On the third Monday in January we celebrate Martin Luther King's birthday and honor his many contributions to building a better world. As an orator and champion of civil rights and non-violence, Dr. King is most often remembered for his "I Have a Dream" speech delivered during the March on Washington at the end of August 1963. Few of us know that a couple of months earlier on June 5, Martin Luther King spoke here in Fort Wayne at the Scottish Rite. His words touched the hearts of thousands gathered to hear him. Front page publicity in The Journal Gazette made it obvious that this black preacher from the South was someone to be taken seriously.
King was only 34 years old when he visited Fort Wayne, but he had already built a national reputation. For six years he had been leading a coalition of African American ministers known as the Southern Christian Leadership Conference for the purpose of ending widespread racial segregation. Months before his appearance at the Scottish Rite, King had led non-violent boycotts, sit ins, and marches in Birmingham, Alabama. National television cameras had captured the police brutality used against demonstrators, igniting widespread moral outrage. Only recently, Dr. King had written his now famous "Letter from Birmingham Jail" explaining to fellow ministers why the movement for black civil rights could no longer wait.
Dr. King's appearance in Fort Wayne was arranged by a group of church and civic leaders led by the African American Frontiers Club. Dr. John Meister, pastor of First Presbyterian Church, introduced him as "a glorious disturber of people and the peace."
Fortunately for us today, much of Dr. King's speech was recorded by Wesley Bashore, a journalist writing for The Journal Gazette. We can imagine being present in the packed auditorium on that warm evening moved by the passion and immediacy of Dr. King's words.
"There come a time when a people get tired of injustice, oppression, exploitation. We want to be free."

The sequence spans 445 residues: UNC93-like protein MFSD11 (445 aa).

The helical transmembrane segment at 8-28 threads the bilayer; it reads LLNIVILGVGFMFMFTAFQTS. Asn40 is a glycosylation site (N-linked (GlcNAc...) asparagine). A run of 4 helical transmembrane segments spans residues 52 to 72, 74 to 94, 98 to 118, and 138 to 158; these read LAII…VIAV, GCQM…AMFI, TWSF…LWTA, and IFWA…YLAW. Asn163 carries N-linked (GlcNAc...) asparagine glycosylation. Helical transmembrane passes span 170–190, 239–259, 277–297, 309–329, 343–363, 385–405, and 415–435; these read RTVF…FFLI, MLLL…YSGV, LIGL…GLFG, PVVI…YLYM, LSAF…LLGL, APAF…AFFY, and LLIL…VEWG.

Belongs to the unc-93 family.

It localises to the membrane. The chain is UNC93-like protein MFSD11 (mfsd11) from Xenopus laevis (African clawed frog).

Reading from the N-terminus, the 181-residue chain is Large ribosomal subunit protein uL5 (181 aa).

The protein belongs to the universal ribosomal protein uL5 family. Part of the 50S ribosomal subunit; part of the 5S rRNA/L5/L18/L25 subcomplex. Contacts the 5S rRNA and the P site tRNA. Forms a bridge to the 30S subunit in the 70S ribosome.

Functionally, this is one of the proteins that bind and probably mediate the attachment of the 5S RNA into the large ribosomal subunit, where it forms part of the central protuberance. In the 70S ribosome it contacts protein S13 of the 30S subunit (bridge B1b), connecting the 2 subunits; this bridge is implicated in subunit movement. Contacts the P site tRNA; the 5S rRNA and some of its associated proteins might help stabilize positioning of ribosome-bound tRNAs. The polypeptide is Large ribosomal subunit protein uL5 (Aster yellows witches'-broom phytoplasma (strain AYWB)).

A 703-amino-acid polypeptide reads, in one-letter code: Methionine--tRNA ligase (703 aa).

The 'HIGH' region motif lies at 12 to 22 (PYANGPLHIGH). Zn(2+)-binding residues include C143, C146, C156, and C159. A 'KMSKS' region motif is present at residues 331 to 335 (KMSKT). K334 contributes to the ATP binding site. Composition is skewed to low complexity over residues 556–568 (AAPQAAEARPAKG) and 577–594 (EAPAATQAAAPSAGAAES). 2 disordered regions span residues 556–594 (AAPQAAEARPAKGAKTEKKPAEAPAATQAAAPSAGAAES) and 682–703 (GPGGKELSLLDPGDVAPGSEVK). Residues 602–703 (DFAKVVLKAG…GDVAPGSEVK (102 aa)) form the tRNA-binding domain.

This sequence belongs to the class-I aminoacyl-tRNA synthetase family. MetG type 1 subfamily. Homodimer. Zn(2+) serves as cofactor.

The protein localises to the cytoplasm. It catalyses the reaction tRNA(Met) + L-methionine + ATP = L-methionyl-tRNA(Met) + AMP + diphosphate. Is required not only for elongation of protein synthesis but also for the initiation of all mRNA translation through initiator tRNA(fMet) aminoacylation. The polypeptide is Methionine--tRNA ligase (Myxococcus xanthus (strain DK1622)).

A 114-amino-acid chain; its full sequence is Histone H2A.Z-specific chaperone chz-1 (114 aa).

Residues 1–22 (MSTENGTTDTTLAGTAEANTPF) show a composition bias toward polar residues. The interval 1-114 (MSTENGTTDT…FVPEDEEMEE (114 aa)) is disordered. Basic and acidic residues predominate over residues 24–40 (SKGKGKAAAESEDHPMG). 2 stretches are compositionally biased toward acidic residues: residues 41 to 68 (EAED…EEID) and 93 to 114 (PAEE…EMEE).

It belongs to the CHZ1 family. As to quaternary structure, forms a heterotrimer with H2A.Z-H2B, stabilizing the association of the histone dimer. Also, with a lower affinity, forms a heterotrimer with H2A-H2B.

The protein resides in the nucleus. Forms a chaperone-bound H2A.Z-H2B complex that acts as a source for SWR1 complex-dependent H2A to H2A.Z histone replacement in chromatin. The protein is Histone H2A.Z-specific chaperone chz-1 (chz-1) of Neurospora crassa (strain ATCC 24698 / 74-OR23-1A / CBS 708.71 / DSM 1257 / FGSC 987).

"Segregation is the new form of slavery covered with the niceties of civilizations."
"The Negro today will suffer, sacrifice, even die to be free."
"Some say slow up. You're moving too fast., We can't - we love America too much. We're through with gradualism, tokenism, see-how-far-you've come-ism."
"We have learned to stand up against the evil system - and still not hate in the process. We have discovered that love works miracles."
In an interview with Wesey Bashore, King made it clear that segregation was not only a problem in the South. De facto segregation "in such cities as this [Fort Wayne] can be just as damaging as the prevalent legal segregation of the South," he said.
A year after his visit to Fort Wayne, Dr. King was vaulted to international fame by being awarded the Nobel Peace Prize. Congress under President Lyndon B. Johnson would pass the Civil Rights Act of 1964. Years of struggles to fulfill the promises of a more equal society would long continue. Few would remember Dr. King's speech here at the Scottish Rite, one of thousands he made during his travels across the country before his tragic assasination in 1968. Still, at this time when we celebrate his life, it is appropriate to recall our local connection. As he did in so many communiities, here in Fort Wayne Dr. King kindled hope and ignited a movement for social justice that wouldn't be stopped.
The Journal-Gazette June 5, 1963 article covering Dr. King's visit is available on microfilm at the Allen County Public Library.
by Peggy Seigel